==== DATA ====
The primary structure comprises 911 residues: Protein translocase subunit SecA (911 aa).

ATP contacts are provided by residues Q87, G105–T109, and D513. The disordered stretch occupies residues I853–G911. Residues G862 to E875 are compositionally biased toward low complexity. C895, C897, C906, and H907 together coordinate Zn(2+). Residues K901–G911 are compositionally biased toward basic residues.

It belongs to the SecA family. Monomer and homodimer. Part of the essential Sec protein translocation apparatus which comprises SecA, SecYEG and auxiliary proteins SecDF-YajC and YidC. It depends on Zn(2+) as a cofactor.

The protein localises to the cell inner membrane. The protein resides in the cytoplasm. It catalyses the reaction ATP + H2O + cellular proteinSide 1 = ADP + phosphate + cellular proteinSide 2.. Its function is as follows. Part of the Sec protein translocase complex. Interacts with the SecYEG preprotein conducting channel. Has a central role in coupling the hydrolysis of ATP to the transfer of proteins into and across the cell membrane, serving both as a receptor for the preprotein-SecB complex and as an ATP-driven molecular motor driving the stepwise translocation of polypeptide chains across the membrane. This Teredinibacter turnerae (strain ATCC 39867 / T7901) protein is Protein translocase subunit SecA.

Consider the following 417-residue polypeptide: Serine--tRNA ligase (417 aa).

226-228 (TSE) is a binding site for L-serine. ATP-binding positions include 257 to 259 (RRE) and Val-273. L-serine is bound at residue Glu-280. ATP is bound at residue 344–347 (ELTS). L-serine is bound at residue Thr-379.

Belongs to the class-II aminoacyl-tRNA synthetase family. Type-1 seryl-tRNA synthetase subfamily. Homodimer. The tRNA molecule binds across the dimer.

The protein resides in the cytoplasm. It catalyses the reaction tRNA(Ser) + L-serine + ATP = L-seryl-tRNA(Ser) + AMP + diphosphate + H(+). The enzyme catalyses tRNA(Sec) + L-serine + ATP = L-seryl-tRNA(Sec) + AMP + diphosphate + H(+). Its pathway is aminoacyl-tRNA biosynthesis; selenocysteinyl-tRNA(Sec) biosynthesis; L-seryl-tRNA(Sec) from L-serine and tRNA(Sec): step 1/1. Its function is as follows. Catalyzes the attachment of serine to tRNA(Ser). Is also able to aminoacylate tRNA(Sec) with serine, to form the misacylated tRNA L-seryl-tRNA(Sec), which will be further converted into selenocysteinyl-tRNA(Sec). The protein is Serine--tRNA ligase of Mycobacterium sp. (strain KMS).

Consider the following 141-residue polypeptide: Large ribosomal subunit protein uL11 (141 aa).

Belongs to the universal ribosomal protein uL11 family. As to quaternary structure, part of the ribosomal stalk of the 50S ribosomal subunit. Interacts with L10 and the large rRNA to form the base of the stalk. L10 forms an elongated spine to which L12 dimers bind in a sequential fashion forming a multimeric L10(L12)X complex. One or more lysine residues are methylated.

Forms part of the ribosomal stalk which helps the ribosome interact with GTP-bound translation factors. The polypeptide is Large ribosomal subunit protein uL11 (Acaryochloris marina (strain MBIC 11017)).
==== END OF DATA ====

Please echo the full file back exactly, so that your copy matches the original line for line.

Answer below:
The primary structure comprises 911 residues: Protein translocase subunit SecA (911 aa).

ATP contacts are provided by residues Q87, G105–T109, and D513. The disordered stretch occupies residues I853–G911. Residues G862 to E875 are compositionally biased toward low complexity. C895, C897, C906, and H907 together coordinate Zn(2+). Residues K901–G911 are compositionally biased toward basic residues.

It belongs to the SecA family. Monomer and homodimer. Part of the essential Sec protein translocation apparatus which comprises SecA, SecYEG and auxiliary proteins SecDF-YajC and YidC. It depends on Zn(2+) as a cofactor.

The protein localises to the cell inner membrane. The protein resides in the cytoplasm. It catalyses the reaction ATP + H2O + cellular proteinSide 1 = ADP + phosphate + cellular proteinSide 2.. Its function is as follows. Part of the Sec protein translocase complex. Interacts with the SecYEG preprotein conducting channel. Has a central role in coupling the hydrolysis of ATP to the transfer of proteins into and across the cell membrane, serving both as a receptor for the preprotein-SecB complex and as an ATP-driven molecular motor driving the stepwise translocation of polypeptide chains across the membrane. This Teredinibacter turnerae (strain ATCC 39867 / T7901) protein is Protein translocase subunit SecA.

Consider the following 417-residue polypeptide: Serine--tRNA ligase (417 aa).

226-228 (TSE) is a binding site for L-serine. ATP-binding positions include 257 to 259 (RRE) and Val-273. L-serine is bound at residue Glu-280. ATP is bound at residue 344–347 (ELTS). L-serine is bound at residue Thr-379.

Belongs to the class-II aminoacyl-tRNA synthetase family. Type-1 seryl-tRNA synthetase subfamily. Homodimer. The tRNA molecule binds across the dimer.

The protein resides in the cytoplasm. It catalyses the reaction tRNA(Ser) + L-serine + ATP = L-seryl-tRNA(Ser) + AMP + diphosphate + H(+). The enzyme catalyses tRNA(Sec) + L-serine + ATP = L-seryl-tRNA(Sec) + AMP + diphosphate + H(+). Its pathway is aminoacyl-tRNA biosynthesis; selenocysteinyl-tRNA(Sec) biosynthesis; L-seryl-tRNA(Sec) from L-serine and tRNA(Sec): step 1/1. Its function is as follows. Catalyzes the attachment of serine to tRNA(Ser). Is also able to aminoacylate tRNA(Sec) with serine, to form the misacylated tRNA L-seryl-tRNA(Sec), which will be further converted into selenocysteinyl-tRNA(Sec). The protein is Serine--tRNA ligase of Mycobacterium sp. (strain KMS).

Consider the following 141-residue polypeptide: Large ribosomal subunit protein uL11 (141 aa).

Belongs to the universal ribosomal protein uL11 family. As to quaternary structure, part of the ribosomal stalk of the 50S ribosomal subunit. Interacts with L10 and the large rRNA to form the base of the stalk. L10 forms an elongated spine to which L12 dimers bind in a sequential fashion forming a multimeric L10(L12)X complex. One or more lysine residues are methylated.

Forms part of the ribosomal stalk which helps the ribosome interact with GTP-bound translation factors. The polypeptide is Large ribosomal subunit protein uL11 (Acaryochloris marina (strain MBIC 11017)).